Trivia Teaser

Which is a filled tortilla?

Waft
Weft
Wrap
Weal

There's a killer on the loose...

11
Apr
2013
 

By Jessie

Just because you all enjoyed this Sudoku tutorial blog post so much, today I thought we'd take a look at ADDOKU.

Addoku is a variant of Sudoku that is sometimes called "Sum Doku" or "Killer Sudoku". The puzzles became popular in Japan in the 1990s, before they were introduced to the rest of the world by The Times in 2005. Combining the logic of Sudoku with the unique number combinations found in Kakuro, Addoku can often be easier to solve, despite its formidable name.

Unlike Sudoku, you don't begin an Addoku puzzle with any pre-determined numbers. Instead, the grid features individual cells linked by a pre-determined total. These cells must then be filled with non-duplicate numbers from 1 to 9 to match the totals and complete the puzzle.

More of a visual learner? Watch the tutorial by Christine Lovatt and feel it all click into place!

 




It's time to put your new skills to the test. Try your hand at today's Easy Addoku puzzle.

Feeling confident? Test your Addoku prowess with today's Extreme challenge!


A quick update for Easter Hunt Winners...

I have now sent confirmation emails to all Easter winners, with details on how to claim your prize. If you have not yet received this email (sent to the address you provided when you signed up to YouPlay), check your Spam folder and then please contact me. To those who have already responded - thanks! Keep an eye on the mailbox - your prize will be on its way early next week.

Jessie x 

12 Responses to

There's a killer on the loose...

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said:
April 11, 2013 at 4:25 PM

oh christine i need you here .you are really good thanks

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MikeT said:
April 12, 2013 at 7:03 AM

I'd agree that it's much easier to solve. I find the extra dimension adds more interest too, though once you know the permutions that add up to the numbers it can become a little formulaic.

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Mojito said:
April 12, 2013 at 10:02 AM

I'll give it ago B)

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mommyscat said:
April 12, 2013 at 11:08 AM

I love the addokus, and since I discovered them they have become my favourite puzzle. I also do the shapeshifter addokus which are a bit more challenging but they are all good fun

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April 12, 2013 at 5:15 PM

I also love the addoku puzzles, and all of the number puzzles. Definately prefer these to crosswords, though I do these too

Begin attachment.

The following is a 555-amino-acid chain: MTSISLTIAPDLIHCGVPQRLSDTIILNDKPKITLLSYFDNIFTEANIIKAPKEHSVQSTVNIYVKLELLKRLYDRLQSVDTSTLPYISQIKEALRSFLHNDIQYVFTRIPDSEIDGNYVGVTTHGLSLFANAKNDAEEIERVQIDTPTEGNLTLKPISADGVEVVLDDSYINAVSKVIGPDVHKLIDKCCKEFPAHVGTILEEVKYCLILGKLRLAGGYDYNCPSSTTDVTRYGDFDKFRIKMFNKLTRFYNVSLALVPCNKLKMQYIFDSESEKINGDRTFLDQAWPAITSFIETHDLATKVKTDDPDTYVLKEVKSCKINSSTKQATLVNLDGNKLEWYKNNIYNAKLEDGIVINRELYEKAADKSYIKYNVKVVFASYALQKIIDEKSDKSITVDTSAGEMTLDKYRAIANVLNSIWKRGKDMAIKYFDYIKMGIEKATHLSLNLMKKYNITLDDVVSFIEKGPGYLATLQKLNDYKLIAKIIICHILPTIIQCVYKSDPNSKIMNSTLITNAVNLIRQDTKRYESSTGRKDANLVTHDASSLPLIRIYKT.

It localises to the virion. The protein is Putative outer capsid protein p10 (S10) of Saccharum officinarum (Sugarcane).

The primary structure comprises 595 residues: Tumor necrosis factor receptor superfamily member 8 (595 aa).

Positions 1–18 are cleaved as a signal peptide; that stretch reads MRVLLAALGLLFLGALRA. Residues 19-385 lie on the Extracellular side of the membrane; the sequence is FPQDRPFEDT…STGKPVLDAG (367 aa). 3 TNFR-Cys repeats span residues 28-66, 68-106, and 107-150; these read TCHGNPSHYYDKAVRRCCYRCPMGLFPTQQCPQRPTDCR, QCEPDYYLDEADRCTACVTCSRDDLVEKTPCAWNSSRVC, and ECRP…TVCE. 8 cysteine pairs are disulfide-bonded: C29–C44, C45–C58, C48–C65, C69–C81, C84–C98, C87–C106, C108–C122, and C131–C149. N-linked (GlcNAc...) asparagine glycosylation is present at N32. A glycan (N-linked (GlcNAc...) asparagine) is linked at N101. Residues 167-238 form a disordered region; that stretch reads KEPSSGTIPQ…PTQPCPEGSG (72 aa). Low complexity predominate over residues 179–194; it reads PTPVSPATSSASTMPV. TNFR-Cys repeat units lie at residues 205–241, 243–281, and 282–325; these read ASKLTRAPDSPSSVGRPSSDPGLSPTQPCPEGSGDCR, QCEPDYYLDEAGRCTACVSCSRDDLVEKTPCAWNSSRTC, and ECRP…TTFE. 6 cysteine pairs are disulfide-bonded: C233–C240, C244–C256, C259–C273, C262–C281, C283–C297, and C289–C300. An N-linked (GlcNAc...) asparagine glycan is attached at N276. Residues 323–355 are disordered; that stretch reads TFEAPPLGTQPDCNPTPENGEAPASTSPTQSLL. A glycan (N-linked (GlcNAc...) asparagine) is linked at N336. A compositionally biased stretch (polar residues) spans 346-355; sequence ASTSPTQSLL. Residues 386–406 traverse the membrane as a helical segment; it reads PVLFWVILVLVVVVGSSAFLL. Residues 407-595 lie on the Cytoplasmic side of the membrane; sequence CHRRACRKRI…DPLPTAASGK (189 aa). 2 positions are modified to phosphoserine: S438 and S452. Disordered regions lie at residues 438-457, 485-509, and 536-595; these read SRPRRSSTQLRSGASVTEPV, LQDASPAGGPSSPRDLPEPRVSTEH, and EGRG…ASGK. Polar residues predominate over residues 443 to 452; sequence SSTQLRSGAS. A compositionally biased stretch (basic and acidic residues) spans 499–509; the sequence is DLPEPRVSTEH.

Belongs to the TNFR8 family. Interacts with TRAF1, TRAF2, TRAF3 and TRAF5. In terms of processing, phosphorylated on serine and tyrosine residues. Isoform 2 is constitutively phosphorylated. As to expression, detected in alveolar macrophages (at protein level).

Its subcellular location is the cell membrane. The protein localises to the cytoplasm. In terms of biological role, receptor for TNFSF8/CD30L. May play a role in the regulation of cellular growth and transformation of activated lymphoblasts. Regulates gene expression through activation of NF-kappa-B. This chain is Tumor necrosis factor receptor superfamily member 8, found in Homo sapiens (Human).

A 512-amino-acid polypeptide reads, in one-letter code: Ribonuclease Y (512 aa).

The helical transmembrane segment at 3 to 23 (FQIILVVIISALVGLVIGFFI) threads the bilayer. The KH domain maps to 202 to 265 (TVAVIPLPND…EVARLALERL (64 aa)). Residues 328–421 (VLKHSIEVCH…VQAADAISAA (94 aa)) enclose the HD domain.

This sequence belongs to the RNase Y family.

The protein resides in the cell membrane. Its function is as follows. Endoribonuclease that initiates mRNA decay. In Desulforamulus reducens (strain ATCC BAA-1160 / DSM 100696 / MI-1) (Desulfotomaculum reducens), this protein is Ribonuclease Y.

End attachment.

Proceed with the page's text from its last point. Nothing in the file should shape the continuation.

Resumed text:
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bigsister said:
April 13, 2013 at 6:01 AM

Have been doing addoku for a few years now and enjoy the online ones to the book ones as we get instant results. I still do the book ones from time to time though. Keep the little grey cells active, thanks

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mommyscat said:
April 13, 2013 at 12:19 PM

I get the books too bigsister, I keep them in my handbag for when I am sitting in the bus or train or in doctors waiting rooms. They are just the right size to take along.

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jencur said:
April 14, 2013 at 7:32 AM

I love addokus and also the shapeshifter addokus, cant get enough of them, and am so proud that I can do the extreme ones, it boosts my confidence for more.

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mommyscat said:
April 14, 2013 at 10:48 AM

I agree with that jencur

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Rosie20 said:
April 14, 2013 at 7:04 PM

I too prefer addoku to sudoku, but whereas there are many sudoku books, we can seldom find any addoku books. I do them online here, but like to have the books - but when I searched on this site I could not find them listed to purchase. Am I blind?

Jessie: Hi Val2, Lovatts publish a Handy-sized title with lots of Addoku puzzles called (perhaps somewhat confusingly!) Handy Killer Sudoku + Kakuro . You can purchase this title from the Lovatts store by following this link

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April 18, 2013 at 3:34 AM

avatar mommyscat said: April 12, 2013 at 11:08 AM I love the addokus, and since I discovered them they have become my favourite puzzle. I also do the shapeshifter addokus which are a bit more challenging but they are all good fun ____________________ And yes, unlike some sudoku (lots of) published here, they are unambiguous, with one and only solution.

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September 10, 2013 at 7:29 AM

Should create a game ( a sudoko format game) having a combination of numbers (0 - 9) and letters (say a,b,c,d and e)